Two days of heavy rain, interrupted by occasional periods of light rain. There have been rumours of the sun shining in places along the Camino. The countryside is absolutely stunning when the sun does come out, but we have seen very little of it. No wonder Galicia is so green.
After the two 30-plus kilometre days, we took a “rest” day of about 20 km from Samos to Barbadelo, in order to give our knees and feet a bit of a break. I have to say that I am now glad I wasn’t a big athlete in my youth. It means that I don’t have extensive wear and tear on my joints the way John and Constantine have from skiing, running, and basketball. While they wear their knee braces and pop their ibuprofens and Tylenols, my finely honed, chess and debate-team body is holding up very well!
The people along the way truly are a big part of the experience. Several days ago, back in Molinaseca, we encountered Felipe harvesting grapes in his vineyard. He is in his 70s, but stays active in the fields and keeps a positive and generous attitude toward life. His one regret is that, while he has lived on the Camino his entire life, he has never undertaken the pilgrimage to Santiago. He gave us bunches of freshly cut grapes and encouraged us to fill a bag with more. We tried to pay him, but he refused – “just pray for me when you get to Santiago,” he said.
There are so many along the Camino who, like Felipe, give fruit, cookies, water and directions to the pilgrims; they have no expectation or desire for anything but goodwill.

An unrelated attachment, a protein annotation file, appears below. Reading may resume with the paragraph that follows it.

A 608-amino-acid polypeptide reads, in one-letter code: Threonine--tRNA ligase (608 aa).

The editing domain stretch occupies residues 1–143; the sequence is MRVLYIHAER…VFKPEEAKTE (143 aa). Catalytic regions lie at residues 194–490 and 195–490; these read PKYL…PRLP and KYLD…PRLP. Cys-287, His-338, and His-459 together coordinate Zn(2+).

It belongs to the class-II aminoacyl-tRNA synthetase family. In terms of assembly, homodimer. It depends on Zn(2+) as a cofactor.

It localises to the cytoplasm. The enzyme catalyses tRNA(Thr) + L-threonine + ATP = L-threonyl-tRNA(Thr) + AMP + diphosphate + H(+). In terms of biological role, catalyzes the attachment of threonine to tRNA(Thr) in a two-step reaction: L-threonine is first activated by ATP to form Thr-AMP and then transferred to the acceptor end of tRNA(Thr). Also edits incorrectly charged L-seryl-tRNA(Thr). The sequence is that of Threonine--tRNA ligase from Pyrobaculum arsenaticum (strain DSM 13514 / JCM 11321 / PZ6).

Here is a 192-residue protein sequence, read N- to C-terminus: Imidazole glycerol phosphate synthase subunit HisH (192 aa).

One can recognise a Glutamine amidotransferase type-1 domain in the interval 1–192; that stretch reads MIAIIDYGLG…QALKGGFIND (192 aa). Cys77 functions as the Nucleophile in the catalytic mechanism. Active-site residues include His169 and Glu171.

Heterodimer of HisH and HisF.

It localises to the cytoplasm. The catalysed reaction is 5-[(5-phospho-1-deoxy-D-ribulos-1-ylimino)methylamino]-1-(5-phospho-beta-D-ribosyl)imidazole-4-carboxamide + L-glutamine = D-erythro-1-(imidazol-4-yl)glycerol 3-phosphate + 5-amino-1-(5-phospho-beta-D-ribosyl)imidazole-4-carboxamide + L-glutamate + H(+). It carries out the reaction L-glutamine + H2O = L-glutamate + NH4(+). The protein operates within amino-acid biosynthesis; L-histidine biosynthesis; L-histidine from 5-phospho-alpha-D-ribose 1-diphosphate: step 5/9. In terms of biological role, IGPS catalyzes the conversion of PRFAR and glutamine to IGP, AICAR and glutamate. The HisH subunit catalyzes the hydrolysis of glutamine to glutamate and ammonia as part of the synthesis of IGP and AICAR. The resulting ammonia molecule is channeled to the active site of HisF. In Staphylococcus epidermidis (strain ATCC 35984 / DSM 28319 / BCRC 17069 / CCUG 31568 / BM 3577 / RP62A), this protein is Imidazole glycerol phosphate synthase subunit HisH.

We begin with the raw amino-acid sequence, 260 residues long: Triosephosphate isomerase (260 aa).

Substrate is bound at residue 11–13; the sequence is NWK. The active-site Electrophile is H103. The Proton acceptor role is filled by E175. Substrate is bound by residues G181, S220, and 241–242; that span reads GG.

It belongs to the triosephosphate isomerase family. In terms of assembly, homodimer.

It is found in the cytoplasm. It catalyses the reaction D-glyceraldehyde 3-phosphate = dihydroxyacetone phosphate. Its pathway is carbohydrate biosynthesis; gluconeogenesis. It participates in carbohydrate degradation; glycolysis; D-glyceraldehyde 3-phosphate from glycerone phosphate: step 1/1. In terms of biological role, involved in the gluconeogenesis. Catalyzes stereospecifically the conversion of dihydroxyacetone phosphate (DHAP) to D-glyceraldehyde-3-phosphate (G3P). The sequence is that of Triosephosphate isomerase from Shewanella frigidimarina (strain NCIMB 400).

There are exceptions to Felipe, however. Perhaps the most famous, or infamous, is “the crepe lady of Fonfria.” Fonfria is a small village between Cebreiro and Triacastela. Knowing that many pilgrims have experienced the goodwill of people like Felipe, the lady of Fonfria steps into your path as you pass her house. She carries freshly made crepes and starts handing them out to passing pilgrims. She even offers to put sugar on them “for more energy for the day’s walk,” she adds with a big smile. Once the pilgrims finish eating them, however, she immediately asks for payment. The classic “bait and switch” is expertly executed – so watch out for her. I have no problem with people trying to make a buck and there are plenty of merchants, and even some people begging, along the way, but at least they are upfront about it.
I am thrilled to announce that thanks to the incredible generosity of so many sponsors and donors, we have raised over $142,000 toward our goal of $150,000. Remember, each of the team members, including me, are covering all our own expenses, so 100 per cent of your donation will go to Prostate Cancer Canada. Please become a virtual pilgrim by helping us get to our goal at www.prostatecancer.ca/roccorossi. No bait and switch, just in-your-face asking.
Rocco Rossi is the CEO of Prostate Cancer Canada. He will be blogging as the Pilgrimage for Progress on Prostate Cancer proceeds and you can follow that blog at tgam.ca/giving.Report Typo/Error